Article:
Memo, Sara (2013) The Legal Status of Roma in Europe: between National Minority and Transnational People. PhD thesis, University of Trento.
|PDF - Doctoral Thesis|
Recent estimates from the Council of Europe (CoE), rates Romani presence in Europe around 10-12 million individuals. In an imaginary Europe without geo-political borders, these estimates raise Romani population to the 9th most populous community, immediately after Belgians. Notwithstanding their numerical proportion and their historical presence in Europe, both international and national legal instruments designed for minorities are currently unable to comprehensively protect and promote Roma rights. Because of their diffuse and still partially nomadic presence, the existing legal instruments are inappropriate to effectively accommodate Romani needs because they are still ensuing from a Westphalian paradigm which identifies one people in relation with a precise territorial area. Indeed, these legal instruments either apply to social groups traditionally resident in a country (“old” minorities) or to migrants (“new” minorities) but cannot apply to Roma who on the one hand are traditionally living in Europe (as “old” minorities) and on the other hand are still moving from one country to the other (as “new” minorities). This study investigates the possibility of identifying a minimum European set of rights for Roma by means of two complementary conceptual frameworks. The first comparatively identifies best legal practices at the national levels, whereas the second, taking into account the specific distinctive features of Roma compared to other groups, proposes the adaptation of international legal instruments designed for indigenous people to Roma as a ‘European transnational people’. In its comparative part, this study analyzes the legal protection of Roma in terms of, linguistic, social-economic and cultural rights as well as in terms of political representation. The proposal for adapting indigenous peoples’ rights draws from the case of Sami in Northern Scandinavia as the only example of a European indigenous people living transnationally in Europe. The results of this study contribute, both theoretically and practically, to the scientific debate on the protection of non-territorial minorities and of indigenous people in Europe.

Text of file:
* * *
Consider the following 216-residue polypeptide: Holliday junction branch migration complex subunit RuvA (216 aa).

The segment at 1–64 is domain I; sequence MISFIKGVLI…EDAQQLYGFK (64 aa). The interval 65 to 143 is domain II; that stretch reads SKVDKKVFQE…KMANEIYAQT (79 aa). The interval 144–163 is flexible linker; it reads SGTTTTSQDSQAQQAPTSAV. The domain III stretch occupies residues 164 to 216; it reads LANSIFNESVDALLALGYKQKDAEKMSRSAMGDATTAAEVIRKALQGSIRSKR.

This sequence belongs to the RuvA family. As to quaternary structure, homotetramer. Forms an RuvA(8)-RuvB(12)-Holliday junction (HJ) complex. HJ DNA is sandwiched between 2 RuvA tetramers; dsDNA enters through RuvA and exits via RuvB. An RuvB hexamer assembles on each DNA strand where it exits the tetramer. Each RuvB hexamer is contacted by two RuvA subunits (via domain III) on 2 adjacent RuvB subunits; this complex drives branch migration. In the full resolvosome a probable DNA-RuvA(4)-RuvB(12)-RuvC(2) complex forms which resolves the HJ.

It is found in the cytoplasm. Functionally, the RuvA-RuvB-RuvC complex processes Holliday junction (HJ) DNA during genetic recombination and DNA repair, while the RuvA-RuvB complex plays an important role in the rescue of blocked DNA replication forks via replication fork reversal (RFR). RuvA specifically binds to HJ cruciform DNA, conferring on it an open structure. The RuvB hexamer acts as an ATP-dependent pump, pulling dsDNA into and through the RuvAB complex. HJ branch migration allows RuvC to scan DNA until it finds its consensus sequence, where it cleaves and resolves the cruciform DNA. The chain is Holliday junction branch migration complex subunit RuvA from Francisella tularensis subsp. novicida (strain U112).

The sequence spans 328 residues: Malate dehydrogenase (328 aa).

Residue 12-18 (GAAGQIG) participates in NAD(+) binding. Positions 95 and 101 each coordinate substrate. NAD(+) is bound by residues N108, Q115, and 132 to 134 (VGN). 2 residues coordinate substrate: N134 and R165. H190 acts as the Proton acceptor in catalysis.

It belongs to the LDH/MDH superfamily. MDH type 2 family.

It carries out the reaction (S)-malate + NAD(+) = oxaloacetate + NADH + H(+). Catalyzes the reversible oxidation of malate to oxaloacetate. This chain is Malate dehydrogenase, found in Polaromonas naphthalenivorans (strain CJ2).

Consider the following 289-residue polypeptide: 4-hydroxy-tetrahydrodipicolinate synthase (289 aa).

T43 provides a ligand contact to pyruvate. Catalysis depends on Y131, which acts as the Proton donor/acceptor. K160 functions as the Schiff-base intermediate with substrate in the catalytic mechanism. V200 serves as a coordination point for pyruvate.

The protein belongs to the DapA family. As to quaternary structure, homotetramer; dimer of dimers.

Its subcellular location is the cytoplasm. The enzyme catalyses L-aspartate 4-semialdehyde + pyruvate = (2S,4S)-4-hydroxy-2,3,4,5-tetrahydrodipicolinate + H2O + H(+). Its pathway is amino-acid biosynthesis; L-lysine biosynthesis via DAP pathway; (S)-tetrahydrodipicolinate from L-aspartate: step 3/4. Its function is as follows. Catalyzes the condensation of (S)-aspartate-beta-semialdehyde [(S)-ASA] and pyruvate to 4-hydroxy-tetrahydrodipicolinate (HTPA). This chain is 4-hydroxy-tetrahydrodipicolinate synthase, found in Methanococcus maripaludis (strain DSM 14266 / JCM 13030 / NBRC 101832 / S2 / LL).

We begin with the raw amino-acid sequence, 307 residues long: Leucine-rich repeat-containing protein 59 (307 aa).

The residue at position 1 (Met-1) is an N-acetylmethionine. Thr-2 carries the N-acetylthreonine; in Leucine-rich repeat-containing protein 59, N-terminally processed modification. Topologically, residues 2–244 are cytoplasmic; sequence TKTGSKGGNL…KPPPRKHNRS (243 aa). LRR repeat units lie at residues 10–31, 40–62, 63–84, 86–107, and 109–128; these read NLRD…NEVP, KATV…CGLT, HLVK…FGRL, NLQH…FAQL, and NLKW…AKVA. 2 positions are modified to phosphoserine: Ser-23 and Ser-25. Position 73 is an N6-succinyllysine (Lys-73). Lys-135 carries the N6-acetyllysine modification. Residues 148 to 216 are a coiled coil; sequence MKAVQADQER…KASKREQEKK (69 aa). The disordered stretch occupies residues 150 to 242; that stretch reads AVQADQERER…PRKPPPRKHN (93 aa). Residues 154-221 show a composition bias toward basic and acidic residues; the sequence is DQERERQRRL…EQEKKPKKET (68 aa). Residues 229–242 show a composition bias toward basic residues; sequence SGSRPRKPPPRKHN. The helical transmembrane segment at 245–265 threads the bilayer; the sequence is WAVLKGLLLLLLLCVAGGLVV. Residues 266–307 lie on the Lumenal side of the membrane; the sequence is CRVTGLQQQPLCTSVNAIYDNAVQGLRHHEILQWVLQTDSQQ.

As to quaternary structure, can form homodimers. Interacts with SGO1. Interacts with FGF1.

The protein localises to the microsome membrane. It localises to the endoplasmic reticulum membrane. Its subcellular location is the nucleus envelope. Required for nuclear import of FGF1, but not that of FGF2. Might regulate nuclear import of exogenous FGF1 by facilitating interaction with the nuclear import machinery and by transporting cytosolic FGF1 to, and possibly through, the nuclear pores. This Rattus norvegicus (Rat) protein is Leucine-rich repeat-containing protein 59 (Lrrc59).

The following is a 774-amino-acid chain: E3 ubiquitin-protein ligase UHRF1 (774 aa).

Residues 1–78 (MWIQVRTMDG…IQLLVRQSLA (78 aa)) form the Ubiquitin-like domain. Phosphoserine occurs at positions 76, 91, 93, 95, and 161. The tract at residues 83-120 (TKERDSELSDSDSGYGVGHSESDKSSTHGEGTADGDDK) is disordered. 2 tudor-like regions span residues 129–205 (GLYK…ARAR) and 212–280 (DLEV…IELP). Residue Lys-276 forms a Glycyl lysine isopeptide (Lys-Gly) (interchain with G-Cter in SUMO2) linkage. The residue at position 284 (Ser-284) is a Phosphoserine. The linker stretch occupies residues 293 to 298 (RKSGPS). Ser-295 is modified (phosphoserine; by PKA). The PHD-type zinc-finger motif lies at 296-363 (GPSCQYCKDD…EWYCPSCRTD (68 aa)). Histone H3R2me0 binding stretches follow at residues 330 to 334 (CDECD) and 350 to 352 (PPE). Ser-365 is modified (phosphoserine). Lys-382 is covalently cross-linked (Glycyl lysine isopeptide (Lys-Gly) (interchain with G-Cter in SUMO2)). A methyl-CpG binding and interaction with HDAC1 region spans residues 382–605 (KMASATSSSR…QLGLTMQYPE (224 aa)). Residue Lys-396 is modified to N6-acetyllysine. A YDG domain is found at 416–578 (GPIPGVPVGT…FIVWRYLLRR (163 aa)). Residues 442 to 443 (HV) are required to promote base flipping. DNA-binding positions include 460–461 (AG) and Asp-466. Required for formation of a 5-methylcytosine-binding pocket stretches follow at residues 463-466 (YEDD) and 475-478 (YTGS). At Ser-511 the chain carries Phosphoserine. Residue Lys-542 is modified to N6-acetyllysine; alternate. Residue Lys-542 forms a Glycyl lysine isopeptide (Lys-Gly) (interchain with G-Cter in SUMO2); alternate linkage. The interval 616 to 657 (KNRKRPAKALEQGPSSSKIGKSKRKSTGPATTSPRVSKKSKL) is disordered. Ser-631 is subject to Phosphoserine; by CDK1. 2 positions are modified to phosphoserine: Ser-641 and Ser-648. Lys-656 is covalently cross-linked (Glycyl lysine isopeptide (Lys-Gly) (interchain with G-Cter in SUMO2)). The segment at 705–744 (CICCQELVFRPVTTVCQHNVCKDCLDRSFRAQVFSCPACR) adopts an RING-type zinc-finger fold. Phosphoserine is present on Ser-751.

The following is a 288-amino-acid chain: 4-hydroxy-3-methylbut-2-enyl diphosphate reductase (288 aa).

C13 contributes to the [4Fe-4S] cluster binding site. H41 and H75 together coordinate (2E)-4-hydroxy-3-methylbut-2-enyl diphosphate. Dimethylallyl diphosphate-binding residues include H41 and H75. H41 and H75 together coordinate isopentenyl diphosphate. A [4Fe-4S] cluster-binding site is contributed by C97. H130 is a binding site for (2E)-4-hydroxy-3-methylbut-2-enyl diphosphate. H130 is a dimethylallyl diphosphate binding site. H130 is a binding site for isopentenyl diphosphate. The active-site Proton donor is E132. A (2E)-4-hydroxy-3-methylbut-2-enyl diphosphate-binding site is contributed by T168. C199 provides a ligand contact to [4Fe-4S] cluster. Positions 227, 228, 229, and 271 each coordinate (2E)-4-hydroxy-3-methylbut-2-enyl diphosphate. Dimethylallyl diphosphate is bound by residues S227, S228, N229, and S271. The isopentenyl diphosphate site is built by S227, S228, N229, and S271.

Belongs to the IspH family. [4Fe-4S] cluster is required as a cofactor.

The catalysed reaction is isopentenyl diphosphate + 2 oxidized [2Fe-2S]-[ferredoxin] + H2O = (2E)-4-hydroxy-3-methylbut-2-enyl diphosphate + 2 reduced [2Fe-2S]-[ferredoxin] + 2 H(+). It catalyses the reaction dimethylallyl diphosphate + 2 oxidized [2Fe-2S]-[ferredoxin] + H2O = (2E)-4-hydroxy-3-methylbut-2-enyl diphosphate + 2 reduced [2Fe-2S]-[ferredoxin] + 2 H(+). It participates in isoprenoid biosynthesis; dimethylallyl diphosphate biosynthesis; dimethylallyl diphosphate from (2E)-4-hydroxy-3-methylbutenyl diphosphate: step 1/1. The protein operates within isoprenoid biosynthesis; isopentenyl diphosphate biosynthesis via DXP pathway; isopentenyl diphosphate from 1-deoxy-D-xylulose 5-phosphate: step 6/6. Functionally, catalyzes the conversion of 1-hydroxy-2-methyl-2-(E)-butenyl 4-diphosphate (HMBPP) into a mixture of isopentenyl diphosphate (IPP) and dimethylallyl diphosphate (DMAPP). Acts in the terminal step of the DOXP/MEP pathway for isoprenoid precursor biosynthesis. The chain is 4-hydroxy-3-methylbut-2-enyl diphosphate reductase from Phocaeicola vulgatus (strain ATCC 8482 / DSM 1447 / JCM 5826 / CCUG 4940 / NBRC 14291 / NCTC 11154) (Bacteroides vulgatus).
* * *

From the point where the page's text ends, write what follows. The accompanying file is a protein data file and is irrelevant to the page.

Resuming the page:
|Item Type:||Doctoral Thesis (PhD)|
|Doctoral School:||International Studies|
|Subjects:||Area 12 - Scienze giuridiche > IUS/21 DIRITTO PUBBLICO COMPARATO|
|Uncontrolled Keywords:||human rights,minority rights, roma rights, indigenous people, sami|
|Repository Staff approval on:||21 May 2013 11:08|
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